The longest known nonstop migration is that of the Alaskan bar-tailed godwit (Limosa lapponica), which flies from the Alaskan Peninsula across the equator to the North Island of New Zealand, a distance of about 6,400 mi (10,300 km). The godwits build up fat before they depart, at the same time reducing the mass of organs such as the digestive system and liver, until about 55% of the total mass consists of fat. Like all long-distance migrants, they supplement the primary fuel (fat) by progressively consuming protein from the flight muscles in the course of the flight, "burning the engine" as the power required decreases. Although the fuel reserves are ample for the distance, this migration is remarkable because it is a formidable feat of navigation, requiring at least eight days and nights of continuous flight. The red knot (Calidris canutus) is another arctic breeding wader that migrates across the equator to high southern latitudes, with nonstop stages lasting several days on some routes. Many small passerine species cross the Mediterranean Sea and the Sahara Desert without stopping, while their American counterparts fly directly from the New England coast to the Caribbean Islands. Even longer distances are flown by species that are able to feed along the way, notably the Arctic tern (Sterna paradisaea), in which some individuals migrate from arctic to antarctic latitudes and back again each year.

Soaring over land

"Soaring" should not be confused with "gliding," which means flight without flapping the wings. The term "soaring" refers to behavior whereby the bird extracts energy from movements of the atmosphere, and uses this in place of work done by the flight muscles. Soaring birds do usually glide, but it is also possible to soar while flapping. Soaring is obligatory for many large birds, because of marginal muscle power. Slope soaring is the simplest method, in which the bird exploits rising air that is deflected upward as the wind blows against a hillside, or some smaller obstruction such as a tree or building. Thermals are vortex structures that float along balloon-like with the wind, containing an updraft in the central core and downdrafts around the outside. A gliding bird can gain height by circling in the core, but is carried along by the wind while doing so. At the top of the thermal, the bird glides off in a straight line, losing height until it finds another thermal and repeats the climb. When thermals are marked by cumulus clouds, soaring birds climb up to the cloudbase level. Away from sea coasts, this may be as high as 7,000 ft (2,000 m) above sea level in temperate latitudes, and higher in drier parts of the tropics and subtropics. Thermal soaring is the characteristic method of cross-country flight in large soaring birds such as storks, pelicans, and migratory eagles, while many raptors also use thermals to patrol in search of food. Lee waves are stationary wave systems that form downwind of hills. They can be exploited to higher altitudes than slope lift or thermals, but the technique is difficult. Canada geese (Branta canadensis) are known to use lee waves when migrating, and it is possible that some migratory swans may also occasionally use this method. Being slower than direct flapping flight, soaring migration is most advantageous to large birds, in which basal metabolism is only a small fraction of the power required for flapping flight. In small birds the energy cost of basal metabolism offsets any direct gains from soaring, because of the longer flight time.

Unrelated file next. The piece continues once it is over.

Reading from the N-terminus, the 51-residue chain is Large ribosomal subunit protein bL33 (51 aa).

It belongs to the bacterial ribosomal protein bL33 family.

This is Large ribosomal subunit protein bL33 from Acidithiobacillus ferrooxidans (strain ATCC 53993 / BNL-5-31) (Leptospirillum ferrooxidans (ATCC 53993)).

Soaring over the sea

The trade wind zones of the tropical oceans cover a vast area in which the weather is predominantly fair with small, regularly spaced cumulus clouds. These are the visible signs of thermals, which are caused by the air mass being convected toward the equator over progressively warmer water. Although weaker than thermals caused by direct solar heating of a land surface, trade-wind thermals continue reliably at all hours of the day and night, and provide frigate birds with the means to disperse across the oceans without ever alighting on the surface. The middle latitudes, where stronger winds prevail, are the home of the petrels and albatrosses, especially in the southern hemisphere. The medium-sized and large members of this group skim with no apparent effort in and out of the wave troughs, sometimes very close to the surface, sometimes pulling up to 50 ft (15 m) or so, seldom flapping their wings. A petrel or albatross replenishes its air speed with a pulse of kinetic energy each time it pulls up out of the sheltered zone in the lee of a wave, into the unobstructed wind above. As the energy comes from the relative motion between the air and the waves, birds that use this technique are confined to the interface between air and water, just above the surface. Albatrosses can also slope-soar in zero wind by gliding along the leading slopes of moving waves. Pelicans, boobies, and other pelecaniform birds soar over slopes and cliffs when they come ashore to breed, but use mainly flapping flight at sea, as do gulls and auks.